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The never ending war


Maybe I’m too cynical, but when I watch the news feeds and read the online articles about the U.S. bombing ISIS in Syria and Northern Iraq I can’t help but think that the U.S. at some point is going to put troops on the ground to combat this ongoing problem in the Middle East.

I say problem more or less in a cavalier way because the problem is not in our backyard, rather it’s a issue that is ongoing in the Middle East. More than half of my life, the U.S. has been involved in some type of fight against terrorism in the Middle East. And to no avail. Nothing substantial has been accomplished, which also shows why we still have troops in the Middle East.

I was watching “60 Minutes” this past Sunday, and this statement by President Obama regarding the U.S. seemingly always being the leading nation against fighting terrorism struck me as odd.

“America leads. We are the indispensable nation, we have capacity no one else has, our military is the best in the history of the world, and when trouble comes up anywhere in the world they don’t call Beijing, they don’t call Moscow, they call us.”

If there was any doubt that America being the world police was a partisan ideal to the right, then Obama just proved it wrong.

Some people would argue that the U.S. playing the role of world police—commanding and acting on all things that are bad and evil is a good thing. I argue that it is an unrealistic and futile ideal that seems fit for comic books, not real life.

Obama’s foreign policy is nothing more than illusory—a gun with no bullets essentially. And it has been like this since the Bush years, which started this perpetuity in the Middle East also known as the War on Terror. Maybe I am viewing it from the wrong point of view—should we never quit the battle to combat radicalism in the Middle East, and maybe the fight shows that the U.S. has a higher moral code against all things bad in the world–or maybe it’s just a domineering attitude masquerading as moralistic ideals.

Whether it’s a fight for the achievement of establishing moral goodness throughout the world, or a fight for constantly restating America’s rank at the top of the world food chain, I think it’s unrealistic. Terrorism of any kind will never be stopped and it does not matter how much policing and mandating is instituted.

The problem in the Middle East is specific to the Middle East–it is not systemic to the rest of the world and our safety here in the U.S. I have never heard of bombs changing ideologies. Rather, the bombs might have a pernicious effect that will haunt the next president’s foreign policies, just like Bush’s policies have carried over to Obama’s actions as president.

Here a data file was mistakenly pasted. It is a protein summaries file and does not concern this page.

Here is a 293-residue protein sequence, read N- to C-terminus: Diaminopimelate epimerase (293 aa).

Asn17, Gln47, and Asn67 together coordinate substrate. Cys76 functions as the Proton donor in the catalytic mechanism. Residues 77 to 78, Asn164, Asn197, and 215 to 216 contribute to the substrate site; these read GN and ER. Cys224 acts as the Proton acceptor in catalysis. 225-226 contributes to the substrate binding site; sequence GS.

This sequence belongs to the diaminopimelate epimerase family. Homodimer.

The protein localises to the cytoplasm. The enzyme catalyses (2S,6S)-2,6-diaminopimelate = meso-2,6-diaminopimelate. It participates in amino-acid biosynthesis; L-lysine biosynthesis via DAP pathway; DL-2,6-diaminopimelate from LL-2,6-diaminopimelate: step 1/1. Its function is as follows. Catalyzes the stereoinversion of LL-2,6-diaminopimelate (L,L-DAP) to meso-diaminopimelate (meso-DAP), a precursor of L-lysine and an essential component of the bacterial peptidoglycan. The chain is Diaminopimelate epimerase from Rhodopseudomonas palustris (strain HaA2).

I’m tired of hearing that the fight in the Middle East is destroying terrorism and establishing democracy, when in fact there has been an increased proliferation of terrorist cells in the Middle East, and the democracy established under Prime Minister Nouri al-Maliki failed once U.S. troops departed from Iraq.

Today’s foreign policy is based on something unattainable. If and when the Middle East sees a reduced amount of radicalism, it will not be at the hands of Americans and its allies. Time, above all, changes and heals things, and history has proven that over and over again.

For example racism has mired the U.S. throughout the years, and now it can be argued that peoples prejudices have been slowed to a certain extent, and inclusivity has seeped into American ideals. Race dichotomy did not change in this country by policing and mandating; it was a slow process that was fixed from the inside out, not from the outside in.

There have been problems in the Middle East for centuries, but if change is going to come it has to happen internally, not externally. Laws have little affect on changing people’s ideologies and so do bombs.

Javier Cortez may be reached at [email protected].

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About the Contributor
Javier Cortez, Staff Reporter
Javier Cortez is a staff reporter for The Prospector. He is a senior multimedia journalism major, with a minor in English Rhetoric. Javier was born and raised in El Paso, TX and before coming to UTEP in the summer of 2012, he graduated from Irvin High School, where he was a four-year varsity tennis player, a member of student council and a class officer for his graduating class. He has also worked for the El Paso Diablos as a sports information intern on their media relations team. In his spare time, Javier loves to write columns for the perspectives section in the school newspaper—whether it is sports, pop culture, religion, and society he loves to write about it. To go along with writing, Javier loves reading anything about sports, religion, and non-fiction.
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The never ending war